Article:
56th Anniversary of Sputnik Launch Today

By  //  October 4, 2013

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Sputnik 1 project dates back to Dec. 17, 1954

ABOVE VIDEO: The Launch of Sputnik was recorded as Oct.4, 1957. Sputnik launched during the International Geophysical Year, at the 5th Tyuratam range, in Kazakh SSR, now at the Baikonur Cosmodrome. The satellite travelled at 18,000 mph, taking 96.2 minutes to complete an orbit, and emitted radio signals at 20.005 and 40.002 MHz which were monitored by amateur radio operators throughout the world. The signals continued for 22 days until the transmitter batteries ran out on Oct.26, 1957.  Sputnik then burned up on Jan. 4, 1958, as it fell from orbit upon reentering Earth’s atmosphere, after travelling about 37 million miles and spending 3 months in orbit.

BREVARD COUNTY, FLORIDA — The history of the Sputnik 1 project dates back to Dec. 17, 1954, when Sergei Korolev addressed Dimitri Ustinov, the Minister of Defence Industries, proposing the development of an Earth-orbiting satellite.

Sputnik_388

The chief constructor of Sputnik 1 at OKB-1 was M.S.Khomyakov. The satellite was a 23 in diameter sphere, assembled from two hemispheres which were hermetically sealed using o-rings and connected using 36 bolts, and had a mass of 83.6 kilograms. (Wikipedia Image)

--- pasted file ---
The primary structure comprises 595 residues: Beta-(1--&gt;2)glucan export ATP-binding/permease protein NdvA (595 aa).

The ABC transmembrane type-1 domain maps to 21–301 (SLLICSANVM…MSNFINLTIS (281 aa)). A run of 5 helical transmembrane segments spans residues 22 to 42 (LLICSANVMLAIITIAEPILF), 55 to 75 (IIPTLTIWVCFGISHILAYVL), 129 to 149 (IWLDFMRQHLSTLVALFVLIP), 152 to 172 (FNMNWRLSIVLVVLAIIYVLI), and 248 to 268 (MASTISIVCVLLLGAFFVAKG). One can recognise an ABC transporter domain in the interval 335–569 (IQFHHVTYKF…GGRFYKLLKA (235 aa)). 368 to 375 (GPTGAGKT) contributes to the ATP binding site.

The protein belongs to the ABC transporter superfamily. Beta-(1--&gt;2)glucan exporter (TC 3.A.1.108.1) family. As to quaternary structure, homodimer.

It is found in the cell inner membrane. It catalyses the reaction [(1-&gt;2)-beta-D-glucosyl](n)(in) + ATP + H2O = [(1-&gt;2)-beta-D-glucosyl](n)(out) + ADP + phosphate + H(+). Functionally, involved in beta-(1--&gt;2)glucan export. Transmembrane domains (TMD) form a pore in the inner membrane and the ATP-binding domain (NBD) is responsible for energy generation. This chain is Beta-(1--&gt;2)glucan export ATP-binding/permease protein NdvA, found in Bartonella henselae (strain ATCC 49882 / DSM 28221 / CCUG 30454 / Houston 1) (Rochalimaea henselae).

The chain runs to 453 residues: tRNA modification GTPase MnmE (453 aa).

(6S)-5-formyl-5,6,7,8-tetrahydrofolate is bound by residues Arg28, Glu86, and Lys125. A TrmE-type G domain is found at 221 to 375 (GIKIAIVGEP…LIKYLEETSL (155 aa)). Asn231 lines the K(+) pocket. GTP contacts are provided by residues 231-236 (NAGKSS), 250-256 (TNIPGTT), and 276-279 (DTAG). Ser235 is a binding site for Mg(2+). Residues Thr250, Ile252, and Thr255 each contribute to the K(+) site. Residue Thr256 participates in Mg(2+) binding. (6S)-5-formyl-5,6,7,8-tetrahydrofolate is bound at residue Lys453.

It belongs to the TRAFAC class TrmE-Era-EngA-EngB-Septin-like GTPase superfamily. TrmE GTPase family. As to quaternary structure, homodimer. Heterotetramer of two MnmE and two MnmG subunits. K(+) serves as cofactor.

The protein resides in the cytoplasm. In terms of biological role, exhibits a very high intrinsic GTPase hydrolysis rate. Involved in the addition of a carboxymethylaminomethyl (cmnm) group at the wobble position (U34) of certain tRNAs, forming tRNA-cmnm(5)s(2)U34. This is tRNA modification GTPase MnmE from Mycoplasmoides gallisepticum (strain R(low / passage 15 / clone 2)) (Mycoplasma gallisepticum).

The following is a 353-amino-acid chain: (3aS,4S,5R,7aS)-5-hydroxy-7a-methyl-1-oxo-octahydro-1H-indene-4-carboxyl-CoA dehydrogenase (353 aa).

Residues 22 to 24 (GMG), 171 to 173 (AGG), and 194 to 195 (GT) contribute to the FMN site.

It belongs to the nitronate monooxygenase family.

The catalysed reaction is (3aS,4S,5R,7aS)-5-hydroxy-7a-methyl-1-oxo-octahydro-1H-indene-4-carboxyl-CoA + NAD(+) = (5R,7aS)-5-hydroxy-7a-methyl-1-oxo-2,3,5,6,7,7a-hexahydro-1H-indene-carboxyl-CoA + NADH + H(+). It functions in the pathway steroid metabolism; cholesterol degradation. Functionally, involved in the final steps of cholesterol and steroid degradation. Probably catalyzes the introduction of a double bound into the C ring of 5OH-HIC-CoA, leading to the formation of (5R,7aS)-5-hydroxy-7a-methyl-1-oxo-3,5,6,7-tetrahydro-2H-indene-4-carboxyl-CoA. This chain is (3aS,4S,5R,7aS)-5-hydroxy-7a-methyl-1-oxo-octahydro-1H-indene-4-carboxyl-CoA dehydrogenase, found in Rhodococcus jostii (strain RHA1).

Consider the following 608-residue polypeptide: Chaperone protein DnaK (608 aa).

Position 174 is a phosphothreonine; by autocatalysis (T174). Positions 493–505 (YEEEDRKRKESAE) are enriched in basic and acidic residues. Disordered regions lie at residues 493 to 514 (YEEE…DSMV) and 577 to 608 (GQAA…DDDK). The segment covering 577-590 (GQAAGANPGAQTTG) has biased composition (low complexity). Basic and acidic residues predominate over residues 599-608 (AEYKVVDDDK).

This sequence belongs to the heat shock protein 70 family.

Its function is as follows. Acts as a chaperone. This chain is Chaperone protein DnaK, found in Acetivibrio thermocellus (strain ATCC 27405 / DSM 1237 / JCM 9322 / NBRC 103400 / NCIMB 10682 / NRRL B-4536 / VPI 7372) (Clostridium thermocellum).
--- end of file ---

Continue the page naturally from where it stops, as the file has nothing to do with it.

Tikhonravov emphasized that an artificial satellite is an inevitable stage in the development of rocket equipment in 1951, after which “interplanetary communication” would become possible.

On July 29, 1955 the President Dwight D. Eisenhower announced, that the United States would launch an artificial satellite during the International Geophysical Year (IGY).

A week later, on Aug. 8 the Presidium of the Central Committee of the CPSU approved the idea of creating an artificial satellite.

On Aug. 30 Vasily Ryabikov – the head of the State Commission on R-7 rocket test launches – held a meeting where Korolev presented calculation data for a spaceflight trajectory to the Moon.

They decided to develop a three-stage version of the R-7 rocket for satellite launches.

For more information visit Wikipedia.org


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